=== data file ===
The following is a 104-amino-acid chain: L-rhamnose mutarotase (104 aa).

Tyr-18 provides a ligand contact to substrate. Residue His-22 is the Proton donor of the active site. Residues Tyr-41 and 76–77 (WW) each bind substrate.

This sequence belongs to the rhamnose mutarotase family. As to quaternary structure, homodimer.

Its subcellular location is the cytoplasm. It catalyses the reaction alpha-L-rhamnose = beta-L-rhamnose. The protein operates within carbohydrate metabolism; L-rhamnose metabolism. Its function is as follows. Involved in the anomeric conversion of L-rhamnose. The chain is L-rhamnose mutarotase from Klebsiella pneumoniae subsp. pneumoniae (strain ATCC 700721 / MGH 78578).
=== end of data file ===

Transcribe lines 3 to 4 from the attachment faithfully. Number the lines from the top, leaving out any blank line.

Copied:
This sequence belongs to the rhamnose mutarotase family. As to quaternary structure, homodimer.

Its subcellular location is the cytoplasm. It catalyses the reaction alpha-L-rhamnose = beta-L-rhamnose. The protein operates within carbohydrate metabolism; L-rhamnose metabolism. Its function is as follows. Involved in the anomeric conversion of L-rhamnose. The chain is L-rhamnose mutarotase from Klebsiella pneumoniae subsp. pneumoniae (strain ATCC 700721 / MGH 78578).